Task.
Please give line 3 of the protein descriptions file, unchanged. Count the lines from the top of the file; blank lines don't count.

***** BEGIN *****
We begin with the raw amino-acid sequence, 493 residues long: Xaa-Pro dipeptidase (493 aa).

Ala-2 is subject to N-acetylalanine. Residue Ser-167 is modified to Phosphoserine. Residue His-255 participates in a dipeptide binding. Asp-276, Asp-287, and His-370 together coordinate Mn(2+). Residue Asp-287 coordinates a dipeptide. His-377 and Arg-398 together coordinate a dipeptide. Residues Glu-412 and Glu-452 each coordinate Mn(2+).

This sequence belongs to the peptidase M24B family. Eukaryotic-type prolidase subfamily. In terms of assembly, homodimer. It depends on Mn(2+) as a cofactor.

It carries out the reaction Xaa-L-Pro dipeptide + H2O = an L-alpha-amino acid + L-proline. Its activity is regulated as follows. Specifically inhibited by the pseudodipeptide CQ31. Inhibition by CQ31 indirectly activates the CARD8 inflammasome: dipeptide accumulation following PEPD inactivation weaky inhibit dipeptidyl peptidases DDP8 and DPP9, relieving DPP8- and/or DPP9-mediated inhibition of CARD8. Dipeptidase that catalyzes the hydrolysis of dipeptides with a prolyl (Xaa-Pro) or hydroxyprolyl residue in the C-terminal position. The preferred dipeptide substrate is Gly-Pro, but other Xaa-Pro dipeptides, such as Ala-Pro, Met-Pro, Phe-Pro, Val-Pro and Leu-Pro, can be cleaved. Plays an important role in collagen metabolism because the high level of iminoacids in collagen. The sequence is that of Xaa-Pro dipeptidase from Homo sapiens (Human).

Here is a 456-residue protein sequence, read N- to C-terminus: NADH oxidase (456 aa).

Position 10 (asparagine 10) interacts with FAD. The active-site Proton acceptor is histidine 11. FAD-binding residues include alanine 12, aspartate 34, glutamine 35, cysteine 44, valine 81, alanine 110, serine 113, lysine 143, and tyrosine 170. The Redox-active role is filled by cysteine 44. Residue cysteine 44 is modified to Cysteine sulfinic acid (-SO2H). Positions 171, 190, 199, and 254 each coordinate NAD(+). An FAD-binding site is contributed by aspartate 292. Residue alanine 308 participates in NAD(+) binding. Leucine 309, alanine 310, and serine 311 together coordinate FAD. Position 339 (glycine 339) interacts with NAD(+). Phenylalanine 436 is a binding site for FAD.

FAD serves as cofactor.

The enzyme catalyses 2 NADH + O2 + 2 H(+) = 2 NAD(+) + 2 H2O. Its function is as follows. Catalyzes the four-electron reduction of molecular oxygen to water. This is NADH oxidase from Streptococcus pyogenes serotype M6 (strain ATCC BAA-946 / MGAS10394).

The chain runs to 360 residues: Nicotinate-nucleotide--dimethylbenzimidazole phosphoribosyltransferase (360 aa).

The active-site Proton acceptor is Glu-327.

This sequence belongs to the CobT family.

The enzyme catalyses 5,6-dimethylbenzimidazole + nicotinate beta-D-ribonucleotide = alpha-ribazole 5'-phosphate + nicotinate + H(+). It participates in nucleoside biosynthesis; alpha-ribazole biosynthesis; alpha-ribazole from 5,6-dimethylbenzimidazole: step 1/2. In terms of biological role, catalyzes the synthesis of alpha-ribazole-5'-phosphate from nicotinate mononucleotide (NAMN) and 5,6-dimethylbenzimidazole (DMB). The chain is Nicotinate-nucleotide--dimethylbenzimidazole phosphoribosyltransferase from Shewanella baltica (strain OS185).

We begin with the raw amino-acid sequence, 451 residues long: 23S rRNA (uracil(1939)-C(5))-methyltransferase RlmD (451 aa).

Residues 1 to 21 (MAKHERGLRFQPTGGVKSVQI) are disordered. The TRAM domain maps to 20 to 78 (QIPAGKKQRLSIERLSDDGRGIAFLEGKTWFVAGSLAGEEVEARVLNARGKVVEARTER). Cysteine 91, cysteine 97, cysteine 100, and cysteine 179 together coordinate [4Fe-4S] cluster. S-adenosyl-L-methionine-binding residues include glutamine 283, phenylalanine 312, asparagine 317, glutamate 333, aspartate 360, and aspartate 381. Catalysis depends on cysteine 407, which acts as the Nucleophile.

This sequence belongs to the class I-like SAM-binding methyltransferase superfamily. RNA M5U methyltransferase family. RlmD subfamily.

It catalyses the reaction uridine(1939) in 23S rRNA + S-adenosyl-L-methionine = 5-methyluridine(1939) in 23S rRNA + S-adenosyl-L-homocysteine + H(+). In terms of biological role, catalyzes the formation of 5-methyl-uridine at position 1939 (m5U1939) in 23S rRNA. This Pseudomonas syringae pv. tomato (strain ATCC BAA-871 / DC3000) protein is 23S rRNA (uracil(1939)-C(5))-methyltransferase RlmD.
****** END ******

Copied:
This sequence belongs to the peptidase M24B family. Eukaryotic-type prolidase subfamily. In terms of assembly, homodimer. It depends on Mn(2+) as a cofactor.